The Palestinians can place no trust in the world’s capitalist powers. In the occupied territories they will need to turn back to the mass struggle they engaged in during the first intifada, only this time organised under the democratic control of elected popular committees of struggle. This would mean challenging the Palestinian pro-capitalist parties – whether Fatah, Hamas or others – that have no way of ending their national oppression or of providing decent living standards for all. The Palestinian masses need to build their own political party armed with a socialist programme for taking into public ownership the main companies and resources in society, and running them democratically in the interests of all.
Turmoil in Israel
In Israel, following the callous killing of 1,400 Israelis and immigrant workers by Hamas on 7 October, most Israeli Jews support the military onslaught on Gaza. That support is likely to lessen though as the death toll of Israeli soldiers rises, along with questioning on where the heavy use of firepower will lead.
Also, a majority in Israel strongly blame the Netanyahu government for not preventing the Hamas offensive, anger that will be added to by recently repeated reports in the media on how, for years, Netanyahu encouraged the funding of Hamas from Qatar. He saw keeping Hamas afloat as helpful, so that he and other Israeli leaders could point to its hostility towards Israel and the separation of its rule in Gaza from Fatah’s in the West Bank to argue there has been no united Palestinian leadership to negotiate with and nothing to be gained from talks with Hamas. That was part of a strategy against any talks taking place about a future Palestinian state.
Now, however, the war has brought back lip service from Biden’s US administration, the Arab elites and others for the idea of a Palestinian state. This isn’t out of support for the right of the Palestinians to self-determination. Rather, having no solutions to the Israel-Palestine conflict, they can only try to end rounds of bloodshed by sponsoring façades of talks that won’t achieve an independent, genuine Palestinian state, because there is no prospect of one under capitalism. Israel’s capitalist ruling class regards the idea of such a state as a threat to its interests and won’t allow it. Also, that ruling class benefits from a ‘divide-and-rule’ approach, including fostering a heavy smokescreen of racism and security concerns in Israel to draw Israeli Jews behind capitalist interests.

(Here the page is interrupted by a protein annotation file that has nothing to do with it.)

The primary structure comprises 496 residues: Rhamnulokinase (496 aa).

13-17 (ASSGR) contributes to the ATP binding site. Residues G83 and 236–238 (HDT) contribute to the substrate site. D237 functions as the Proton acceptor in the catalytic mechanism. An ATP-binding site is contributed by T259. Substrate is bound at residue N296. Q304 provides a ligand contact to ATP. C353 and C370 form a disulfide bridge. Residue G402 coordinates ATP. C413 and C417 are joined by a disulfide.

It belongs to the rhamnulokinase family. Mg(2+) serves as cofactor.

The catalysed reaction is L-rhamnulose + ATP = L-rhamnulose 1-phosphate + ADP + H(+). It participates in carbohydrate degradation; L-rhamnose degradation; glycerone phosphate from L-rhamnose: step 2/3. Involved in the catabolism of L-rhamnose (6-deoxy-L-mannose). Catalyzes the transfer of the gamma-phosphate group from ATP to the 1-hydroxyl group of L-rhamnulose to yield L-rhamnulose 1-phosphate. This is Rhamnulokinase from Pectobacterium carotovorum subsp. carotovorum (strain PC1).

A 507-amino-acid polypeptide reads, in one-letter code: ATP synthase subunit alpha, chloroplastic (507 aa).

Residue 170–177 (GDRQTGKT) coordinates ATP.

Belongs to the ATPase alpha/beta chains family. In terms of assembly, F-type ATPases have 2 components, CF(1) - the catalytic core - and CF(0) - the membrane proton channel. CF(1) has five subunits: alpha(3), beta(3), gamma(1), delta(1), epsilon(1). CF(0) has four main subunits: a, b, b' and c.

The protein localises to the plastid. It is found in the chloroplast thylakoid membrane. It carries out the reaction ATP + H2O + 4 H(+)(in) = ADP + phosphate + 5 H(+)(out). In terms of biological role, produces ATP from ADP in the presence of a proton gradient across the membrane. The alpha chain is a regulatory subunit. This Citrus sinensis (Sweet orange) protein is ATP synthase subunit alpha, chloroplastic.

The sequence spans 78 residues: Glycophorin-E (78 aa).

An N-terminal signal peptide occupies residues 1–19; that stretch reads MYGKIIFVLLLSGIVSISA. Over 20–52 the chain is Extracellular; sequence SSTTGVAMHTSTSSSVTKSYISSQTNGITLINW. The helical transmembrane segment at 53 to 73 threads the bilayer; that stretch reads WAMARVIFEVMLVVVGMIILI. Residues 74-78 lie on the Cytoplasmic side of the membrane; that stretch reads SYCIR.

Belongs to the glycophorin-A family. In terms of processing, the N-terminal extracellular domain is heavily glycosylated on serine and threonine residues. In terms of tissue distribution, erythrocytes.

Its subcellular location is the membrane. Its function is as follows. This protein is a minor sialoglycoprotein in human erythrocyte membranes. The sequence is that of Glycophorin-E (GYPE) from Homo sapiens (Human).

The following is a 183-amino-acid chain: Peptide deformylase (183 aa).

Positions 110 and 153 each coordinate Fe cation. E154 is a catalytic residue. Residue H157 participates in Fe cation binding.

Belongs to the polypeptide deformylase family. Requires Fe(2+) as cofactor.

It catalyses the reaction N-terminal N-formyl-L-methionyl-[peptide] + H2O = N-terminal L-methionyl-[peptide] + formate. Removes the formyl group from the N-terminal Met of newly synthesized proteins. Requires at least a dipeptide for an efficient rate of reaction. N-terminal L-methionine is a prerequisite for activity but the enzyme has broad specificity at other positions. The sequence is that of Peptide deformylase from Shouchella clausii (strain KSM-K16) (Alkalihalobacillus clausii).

But the interests of Israel’s working class and middle class are another matter. They have an enormous amount to gain from an end to the conflict, as well as from ending Israeli capitalism with all its exploitation both within and beyond the country’s borders. Israel’s myriad of pro-capitalist parties have shown again and again a complete inability to offer any way out of the cycles of war, or to end the poverty and massive inequality in Israeli society. So the building of a new mass workers’ party with a socialist programme is needed in Israel.
Only the development of socialist forces on both sides of the divide can start to counter the distrust and division and indicate the way forward towards an alternative system, free of war and oppression.
On a socialist basis, it will be fully realisable for both sides to have their own state if they so wish, while fully respecting the rights of minorities within those states, and linking them together in a voluntary socialist confederation. Capitalism is so rotten across the Middle East – as well as the whole world – that the taking up of socialist ideas on a mass basis in any country would very quickly become enormously attractive in neighbouring countries, laying the basis for a socialist confederation of the entire region, in which cooperation would replace conflict.